As the prospect of a second Scottish referendum draws closer to reality following Britain's decision to exit the European Union, people are again wondering how independence would affect their nationality.
Nicola Sturgeon this morning said another Scottish independence referendum is “highly likely”, after she revealed the Scottish government will begin to prepare the legislation for a fresh vote to break-up the union.
But would you still get to be a Scottish citizen in an independent Scotland? What happens if you were born in Scotland and moved elsewhere? Or what about if you are a migrant living in Scotland?
According to the Scottish Government, you'll need to meet these guidelines:
The Scottish government also provided the answers in a handy chart.
In a hugely significant step, the First Minister of Scotland made clear Scotland voting for Remain - in common with London and Northern Ireland - cleared the way for a repeat of the 2014 ballot.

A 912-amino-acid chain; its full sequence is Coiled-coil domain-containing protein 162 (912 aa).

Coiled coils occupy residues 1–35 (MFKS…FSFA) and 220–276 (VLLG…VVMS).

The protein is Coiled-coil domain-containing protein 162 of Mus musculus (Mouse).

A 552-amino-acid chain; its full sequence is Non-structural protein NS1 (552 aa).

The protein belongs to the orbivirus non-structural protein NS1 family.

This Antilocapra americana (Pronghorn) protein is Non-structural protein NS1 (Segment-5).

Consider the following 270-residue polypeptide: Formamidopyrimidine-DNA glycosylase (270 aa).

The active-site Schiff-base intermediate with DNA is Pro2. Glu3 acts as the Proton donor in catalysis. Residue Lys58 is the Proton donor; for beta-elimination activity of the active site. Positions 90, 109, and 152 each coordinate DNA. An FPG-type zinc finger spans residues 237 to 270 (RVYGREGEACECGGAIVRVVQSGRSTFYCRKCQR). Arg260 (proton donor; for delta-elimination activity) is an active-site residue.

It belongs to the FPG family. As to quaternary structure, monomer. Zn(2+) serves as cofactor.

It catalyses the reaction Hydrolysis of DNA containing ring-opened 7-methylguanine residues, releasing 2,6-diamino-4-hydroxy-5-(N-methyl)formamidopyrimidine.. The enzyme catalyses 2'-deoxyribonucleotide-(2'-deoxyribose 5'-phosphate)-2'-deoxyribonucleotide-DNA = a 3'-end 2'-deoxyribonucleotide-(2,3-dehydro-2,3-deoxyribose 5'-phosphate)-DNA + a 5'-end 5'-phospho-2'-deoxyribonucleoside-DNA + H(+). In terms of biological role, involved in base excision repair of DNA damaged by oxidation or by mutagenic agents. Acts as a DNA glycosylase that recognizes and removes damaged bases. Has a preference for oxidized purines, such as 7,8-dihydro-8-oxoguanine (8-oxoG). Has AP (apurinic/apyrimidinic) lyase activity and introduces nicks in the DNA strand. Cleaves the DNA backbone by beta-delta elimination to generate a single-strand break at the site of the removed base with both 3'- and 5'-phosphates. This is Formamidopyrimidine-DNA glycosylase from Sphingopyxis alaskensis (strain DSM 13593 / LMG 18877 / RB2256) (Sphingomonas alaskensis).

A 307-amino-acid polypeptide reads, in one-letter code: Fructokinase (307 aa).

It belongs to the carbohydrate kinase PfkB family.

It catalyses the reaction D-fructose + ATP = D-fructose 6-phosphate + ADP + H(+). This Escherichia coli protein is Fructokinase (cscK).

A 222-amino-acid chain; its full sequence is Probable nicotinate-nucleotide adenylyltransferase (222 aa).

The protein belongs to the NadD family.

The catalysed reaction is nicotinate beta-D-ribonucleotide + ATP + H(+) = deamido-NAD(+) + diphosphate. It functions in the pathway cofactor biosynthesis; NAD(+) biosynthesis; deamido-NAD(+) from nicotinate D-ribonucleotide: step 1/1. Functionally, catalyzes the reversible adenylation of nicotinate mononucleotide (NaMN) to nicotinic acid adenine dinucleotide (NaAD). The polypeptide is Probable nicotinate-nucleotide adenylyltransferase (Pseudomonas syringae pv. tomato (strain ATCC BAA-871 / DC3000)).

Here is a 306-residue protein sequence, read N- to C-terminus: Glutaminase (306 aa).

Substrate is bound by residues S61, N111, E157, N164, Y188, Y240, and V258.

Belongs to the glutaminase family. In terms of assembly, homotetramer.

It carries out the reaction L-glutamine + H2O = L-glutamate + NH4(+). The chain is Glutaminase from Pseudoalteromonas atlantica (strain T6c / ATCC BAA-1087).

Sturgeon said it is “democratically unacceptable” that Scotland would be taken out of the EU “against its will”, and it will take “all possible steps and explore all options” to stay in the bloc.
The Scottish government’s previous white paper for independence, unveiled by former first minister Alex Salmond, read: "Deciding who is a citizen is a defining characteristic of an independent state and future Scottish governments will have the power to determine rules on citizenship and nationality.”
"At the point of independence, this Government proposes an inclusive model of citizenship for people whether or not they define themselves as primarily or exclusively Scottish or wish to become a Scottish passport holder. People in Scotland are accustomed to multiple identities, be they national, regional, ethnic, linguistic or religious, and a commitment to a multi-cultural Scotland will be a cornerstone of the nation on independence."